26 rupees madam. We had only 18 rupees in change. And my fancy 500 rupee note. Which meant that we were back to the ‘no change for 500′ scenario. Crap. Could we pay the balance with dirham coins? A dirham is thirteen rupees and you know what, we’ll be extra sweet and leave you boys TWO dirhams so that you have a nice fat tip?

No. [translate: HELL NO…and red alert, we have crazy women in the house.]

In our desperation, we dragged the tea boy with us back to the car so that we could gather up any coins stashed away in the corners, near the A/C, near the gearbox, anything, to pay off what my 500 rupee note could not. Mission accomplished. The tea boy walked away with his 26 rupees, and with a few more generous coins to spare.

Perfect. All’s well that end’s well. We reversed the car to leave, until we realized that we had yet to pay the boy manning the sandy little space that he’d claimed as his formal parking lot. 20 rupees sister.

You know the drill by now. No. Effing. Change.

We were beggars holding a blasted worthless 500 rupee note. We stripped the car bare, finally mustering up two precious 5 rupee coins. The rest…just had to be on the house. 10 rupees only…no change…sorry brother.

I pondered over the inverted insanity of the entire situation on the ride home. We had effectively practiced the most advanced [translate: screwed-up] form of begging…payment evasion…that I have personally ever come across. Heck, we both could be politicians.

My thoughts were interrupted by a line of street carts piled high with pyramids of green guavas, the kind you cut open and sprinkle with salt and chilli. I eyed them greedily through the window like a child does through a chocolate cake display. I wanted just one tiny guava, maybe just 3 rupees?… I wanted it bad, and I could afford 166.67 of them in one fell swoop with my 500 rupee heavyweight. But I wanted just one, just one semi-ripe and sweet one.

My cousin shifted her gaze off the road and glanced at my needy stare, grinning. I looked back at her hungry and pathetic…I know. No guava. I got no change.

Author: InaFryingPan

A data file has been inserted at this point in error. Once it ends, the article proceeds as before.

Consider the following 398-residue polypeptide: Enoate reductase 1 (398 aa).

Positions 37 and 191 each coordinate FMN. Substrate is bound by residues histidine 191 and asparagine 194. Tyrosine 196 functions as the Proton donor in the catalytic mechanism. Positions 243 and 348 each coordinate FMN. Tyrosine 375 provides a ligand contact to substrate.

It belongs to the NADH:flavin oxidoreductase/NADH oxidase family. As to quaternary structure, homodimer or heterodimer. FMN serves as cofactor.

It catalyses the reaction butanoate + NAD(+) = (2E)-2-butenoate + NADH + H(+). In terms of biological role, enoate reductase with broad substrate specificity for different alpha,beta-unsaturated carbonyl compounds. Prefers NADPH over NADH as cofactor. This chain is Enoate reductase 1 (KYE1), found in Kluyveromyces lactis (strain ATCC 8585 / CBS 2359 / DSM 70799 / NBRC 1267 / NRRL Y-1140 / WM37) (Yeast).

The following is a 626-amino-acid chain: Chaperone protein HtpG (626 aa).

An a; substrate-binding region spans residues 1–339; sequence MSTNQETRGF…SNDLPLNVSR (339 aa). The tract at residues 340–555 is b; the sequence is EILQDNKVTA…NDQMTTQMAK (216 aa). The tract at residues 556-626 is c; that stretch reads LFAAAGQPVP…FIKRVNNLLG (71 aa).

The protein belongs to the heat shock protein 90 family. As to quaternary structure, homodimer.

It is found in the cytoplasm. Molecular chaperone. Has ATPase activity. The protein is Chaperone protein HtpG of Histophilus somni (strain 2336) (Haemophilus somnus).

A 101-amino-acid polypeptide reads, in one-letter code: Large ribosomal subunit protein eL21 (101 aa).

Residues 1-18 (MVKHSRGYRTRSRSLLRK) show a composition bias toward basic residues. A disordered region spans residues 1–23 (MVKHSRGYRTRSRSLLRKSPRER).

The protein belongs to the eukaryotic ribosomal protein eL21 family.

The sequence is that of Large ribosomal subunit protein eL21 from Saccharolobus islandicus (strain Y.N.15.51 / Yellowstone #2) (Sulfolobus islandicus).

With a family legacy of ingenious cooks, a nutritionist and chef-extraordinaire mother, and a father who introduced me to steak and caviar when I could barely reach the table, I had no choice but to acquire a keen awareness of food during my childhood years in Dubai. But it was only after I found myself on a college campus in Philadelphia – far away from home, too cheap as a student to spend on anything other than pizza, and with dorm rooms that had little rat-holes of kitchens if they even had them at all – when I developed a heightened appreciation of food. An appreciation of food that I once ate every night at the dinner table in Dubai, but that was now an entire ocean away. I lusted for the culinary treasures that lay outside the stale walls of my college dining hall, hijacked friends’ kitchens to try my hand at something, anything , remotely edible, and greedily raided different websites in search of highly-rated restaurants. With my move to New York to work for a consulting firm that secretly harbored self-professed foodies, my appreciation transformed into a passion, an addicition. I felt like everyone around me in New York was talking about food: where to get the best cupcakes, pizza slices, banh mi, kati rolls, pho, fried chicken, and every other food item out there that is just a plain old dish in some part of the world, but that’s become hyped to unforeseen proportions in New York. What fuelled my addiction over time was travel to different cities, both for work and play, which gave me unfettered access to the culinary havens of not only New York, but also of DC, Virginia, Chicago, Houston, Vegas, Austin, Seattle and even a little city called Bentonville (Arkansas!). After 9 years away from home, I’ve finally taken the leap to come back to Dubai – with not just an awareness, but genuine appreciation and passionate addiction for what I’d taken for granted as a child. Mom, I’m back to reclaim my seat at your dinner table, and to rediscover this city with its ever-expanding menu of international flavors.

18 thoughts on “Why a 500 rupee note can’t buy you a guava.

  1. dina says:

    hahaha… u just keep getting better!!!! I have been in a similar scenario!!! but yeh, i got change from a beggar next to the stall!!!!!

  2. zerin says:

    Seriously, Yeh Hai india meri jaan!!! super story !!! I once had a beggar giver me back a ruppee coin which I handed out to him, telling me that I could keep it! (like in your story, that was all the change I could rummage from my purse other than the blasted Rs. 500 note!)